- Ensure the child has an Epi-pen on hand and make sure the adults know where it is (in his backpack) and how to manage it. There are simple step by step instructions on the side of the Epi-pen that takes literal seconds to review.
- Let the adults know symptoms of anaphylaxis may include: hives or other epidermic swelling, breathing difficulty, throat tightness, choking feeling, nausea & vomiting, stomach pain & diarrhea, pain or dizziness, low blood pressure, rapid heart beat, extreme anxiety, and cardiac arrest.
- Tell adults what to do an emergency – administrator Epi-pen, call 911 and tell the medicines it is anaphylactic shock, and call parents – in that order.
- Trust God.
I know the idea of a child's life being at risk is terrifying for some, and mildly scary for others, but I firmly believe that my child needs to learn how to function in the real world. We do not isolate him from other children. He knows not to accept food from others, and is very good at saying a firm “no thank you, I have allergies.”
Our son knows that if we go to an event and there are nuts present, we will need to leave and although this may be disappointing, this has been such a huge part of our life for so many years he has learned to handle the disappointment very well, and my husband and I make a concerted effort to make up for it later by giving him safe trips and doing fun family activities that do not involve allergy hyper-vigilance.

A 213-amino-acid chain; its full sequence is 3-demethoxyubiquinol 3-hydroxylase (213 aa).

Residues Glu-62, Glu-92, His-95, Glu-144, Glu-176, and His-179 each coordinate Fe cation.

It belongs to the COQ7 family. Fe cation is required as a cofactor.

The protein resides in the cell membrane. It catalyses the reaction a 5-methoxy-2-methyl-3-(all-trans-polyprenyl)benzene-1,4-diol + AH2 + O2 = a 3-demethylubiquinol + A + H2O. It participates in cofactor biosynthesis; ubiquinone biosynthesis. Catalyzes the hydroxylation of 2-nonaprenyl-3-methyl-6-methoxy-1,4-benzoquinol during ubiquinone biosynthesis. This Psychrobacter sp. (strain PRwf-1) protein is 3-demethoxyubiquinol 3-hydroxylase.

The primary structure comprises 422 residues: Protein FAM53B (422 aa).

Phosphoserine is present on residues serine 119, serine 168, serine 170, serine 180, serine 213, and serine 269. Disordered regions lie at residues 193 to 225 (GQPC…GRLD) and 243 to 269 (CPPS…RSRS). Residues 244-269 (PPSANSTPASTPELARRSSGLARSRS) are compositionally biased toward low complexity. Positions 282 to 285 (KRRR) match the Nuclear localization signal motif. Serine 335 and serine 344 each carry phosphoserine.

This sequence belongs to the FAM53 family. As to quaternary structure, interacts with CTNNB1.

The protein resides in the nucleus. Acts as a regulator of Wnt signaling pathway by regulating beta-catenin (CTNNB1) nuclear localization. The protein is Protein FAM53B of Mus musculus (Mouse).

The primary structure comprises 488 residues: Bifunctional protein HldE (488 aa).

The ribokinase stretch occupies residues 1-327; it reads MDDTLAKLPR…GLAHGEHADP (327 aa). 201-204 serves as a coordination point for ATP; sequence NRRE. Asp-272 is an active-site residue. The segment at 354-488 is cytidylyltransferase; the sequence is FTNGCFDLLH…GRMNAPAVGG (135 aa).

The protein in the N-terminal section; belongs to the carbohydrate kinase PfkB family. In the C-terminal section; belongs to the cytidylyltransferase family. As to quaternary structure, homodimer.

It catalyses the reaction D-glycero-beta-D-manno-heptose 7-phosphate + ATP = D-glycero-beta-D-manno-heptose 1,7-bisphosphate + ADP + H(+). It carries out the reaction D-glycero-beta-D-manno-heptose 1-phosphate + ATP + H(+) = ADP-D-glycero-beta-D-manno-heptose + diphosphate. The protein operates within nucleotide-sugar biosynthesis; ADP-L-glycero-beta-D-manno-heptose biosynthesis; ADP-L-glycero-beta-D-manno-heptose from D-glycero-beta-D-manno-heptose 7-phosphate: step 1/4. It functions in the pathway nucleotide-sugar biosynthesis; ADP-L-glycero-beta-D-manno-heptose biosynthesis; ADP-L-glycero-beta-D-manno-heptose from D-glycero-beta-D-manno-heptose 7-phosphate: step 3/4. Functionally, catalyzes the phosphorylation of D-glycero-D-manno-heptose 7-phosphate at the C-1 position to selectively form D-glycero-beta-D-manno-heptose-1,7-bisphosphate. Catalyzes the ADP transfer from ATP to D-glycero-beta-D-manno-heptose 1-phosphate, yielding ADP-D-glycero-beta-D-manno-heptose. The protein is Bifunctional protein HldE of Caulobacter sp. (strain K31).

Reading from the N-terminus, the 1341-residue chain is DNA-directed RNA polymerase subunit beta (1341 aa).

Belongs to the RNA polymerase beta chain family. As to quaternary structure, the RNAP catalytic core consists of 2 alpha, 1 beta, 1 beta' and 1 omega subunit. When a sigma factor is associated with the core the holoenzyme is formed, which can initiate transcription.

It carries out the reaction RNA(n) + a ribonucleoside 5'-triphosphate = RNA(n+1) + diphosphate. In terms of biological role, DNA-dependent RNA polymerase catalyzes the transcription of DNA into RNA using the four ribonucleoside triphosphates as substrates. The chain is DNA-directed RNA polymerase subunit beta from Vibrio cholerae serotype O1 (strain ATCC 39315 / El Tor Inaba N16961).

How can you best support a child with life-threatening allergies?
- Treat the child normally. Do not ostracize the child or act fearful.
- Take the initiative to talk to the child's parent and learn about the child's allergy and the appropriate action to take in an emergency. Ensure you know where the child's Epi-pen is at all times when in a caregiver capacity.
- Ensure the child has safe food available and does not feel left out at meal times.
- Double check that the environment is nut-free. Wipe surfaces clean, and have other children and parents wash their hands when they arrive.
Next time you hear a parent requesting a nut-free environment for their child, please remember that it's not just an inconvenience, you could be saving a life.